Michigan State University’s “Best Practice Briefs” gives access to over 30 short but informative articles on best practices in various areas.
The Promising Practices Network provides links to and comprehensive descriptions of proven (i.e., thoroughly researched and found to be effective) and promising programs in a variety of areas.
The Guide to Community Preventive Services is the website of the Task Force on Community Preventive Services, appointed by the Director of the Centers for Disease Control. The Task Force is an independent body operating under the umbrella of the Dept. of Health and Human Services. The website contains best practice information on a large number of prevention strategies.
The World Health Organization is the directing and coordinating authority for health within the United Nations system. It is responsible for providing leadership on global health matters, shaping the health research agenda, setting norms and standards, articulating evidence-based policy options, providing technical support to countries and monitoring and assessing health trends.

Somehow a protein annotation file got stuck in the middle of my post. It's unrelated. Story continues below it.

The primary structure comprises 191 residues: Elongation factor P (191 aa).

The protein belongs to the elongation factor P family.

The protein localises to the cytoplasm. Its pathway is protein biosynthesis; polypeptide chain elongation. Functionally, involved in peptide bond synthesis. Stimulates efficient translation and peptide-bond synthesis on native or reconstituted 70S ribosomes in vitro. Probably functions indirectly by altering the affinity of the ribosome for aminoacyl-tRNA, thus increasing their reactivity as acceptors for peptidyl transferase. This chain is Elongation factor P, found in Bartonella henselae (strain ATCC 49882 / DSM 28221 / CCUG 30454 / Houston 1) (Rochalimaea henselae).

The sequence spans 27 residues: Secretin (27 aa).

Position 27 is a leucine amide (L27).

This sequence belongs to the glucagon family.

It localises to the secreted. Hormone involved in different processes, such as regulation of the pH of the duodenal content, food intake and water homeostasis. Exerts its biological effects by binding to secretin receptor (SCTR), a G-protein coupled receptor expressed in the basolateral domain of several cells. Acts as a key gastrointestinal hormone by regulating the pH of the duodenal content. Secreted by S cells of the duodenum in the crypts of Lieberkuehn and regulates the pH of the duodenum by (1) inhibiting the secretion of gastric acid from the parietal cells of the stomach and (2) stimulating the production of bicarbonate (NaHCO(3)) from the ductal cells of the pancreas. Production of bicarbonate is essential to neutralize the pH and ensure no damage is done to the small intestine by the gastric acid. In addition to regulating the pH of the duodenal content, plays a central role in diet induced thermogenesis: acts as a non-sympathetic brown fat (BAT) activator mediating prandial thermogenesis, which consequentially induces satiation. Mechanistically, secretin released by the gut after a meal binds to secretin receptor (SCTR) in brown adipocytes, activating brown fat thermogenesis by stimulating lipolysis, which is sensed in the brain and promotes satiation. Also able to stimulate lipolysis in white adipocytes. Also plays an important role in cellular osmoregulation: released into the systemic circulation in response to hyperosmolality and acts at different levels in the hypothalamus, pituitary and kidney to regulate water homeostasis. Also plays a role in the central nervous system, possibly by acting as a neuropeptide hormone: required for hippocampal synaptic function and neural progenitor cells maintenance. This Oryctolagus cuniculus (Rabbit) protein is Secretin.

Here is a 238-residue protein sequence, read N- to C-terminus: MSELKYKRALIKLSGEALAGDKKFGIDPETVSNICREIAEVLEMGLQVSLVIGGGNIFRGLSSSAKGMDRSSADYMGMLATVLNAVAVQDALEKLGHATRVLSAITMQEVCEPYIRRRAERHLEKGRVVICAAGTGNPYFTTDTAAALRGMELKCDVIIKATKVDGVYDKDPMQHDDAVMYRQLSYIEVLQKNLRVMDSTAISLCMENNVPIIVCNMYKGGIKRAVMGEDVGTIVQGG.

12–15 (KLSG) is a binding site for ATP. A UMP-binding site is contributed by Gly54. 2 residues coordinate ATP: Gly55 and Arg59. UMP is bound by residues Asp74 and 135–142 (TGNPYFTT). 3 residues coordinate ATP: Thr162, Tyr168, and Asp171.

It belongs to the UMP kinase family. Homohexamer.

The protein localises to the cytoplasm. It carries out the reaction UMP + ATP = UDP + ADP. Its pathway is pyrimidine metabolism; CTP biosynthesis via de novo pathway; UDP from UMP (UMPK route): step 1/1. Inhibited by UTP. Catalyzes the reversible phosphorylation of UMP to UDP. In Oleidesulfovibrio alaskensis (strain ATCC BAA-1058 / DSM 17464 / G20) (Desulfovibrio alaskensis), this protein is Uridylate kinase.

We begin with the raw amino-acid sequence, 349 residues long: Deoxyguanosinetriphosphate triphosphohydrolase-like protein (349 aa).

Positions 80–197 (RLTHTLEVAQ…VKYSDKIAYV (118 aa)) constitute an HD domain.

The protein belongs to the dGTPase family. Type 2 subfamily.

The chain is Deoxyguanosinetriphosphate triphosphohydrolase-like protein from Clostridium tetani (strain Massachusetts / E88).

U.S. Government sites can provide a wealth of information:
The U.S. National Archives and Records Administration is the nation's record keeper, storing documents that are important for legal or historical reasons, and making them publicly available.
The U.S. Department of Health and Human Services, the principal agency for protecting the health of U.S. citizens, is comprised of 12 agencies that provide information on their specific domains, such as the Administration on Aging. Others include the Centers for Disease Control, which maintains national health statistics, such as FastStats, which provides quick access to statistics on topics of public health importance and provides links to publications that include the statistics presented, and to sources of more data. The Community Health Status Indicators site provides health assessment information at the local level through a Health Resources and Services Administration-funded collaboration. The "WONDER" system is an access point to a wide variety of CDC reports, guidelines, and public health data to assist in research, decision-making, priority setting, and resource allocation. Also part of the Department of Health and Human Services, the National Institutes of Health is the nation’s medical research agency.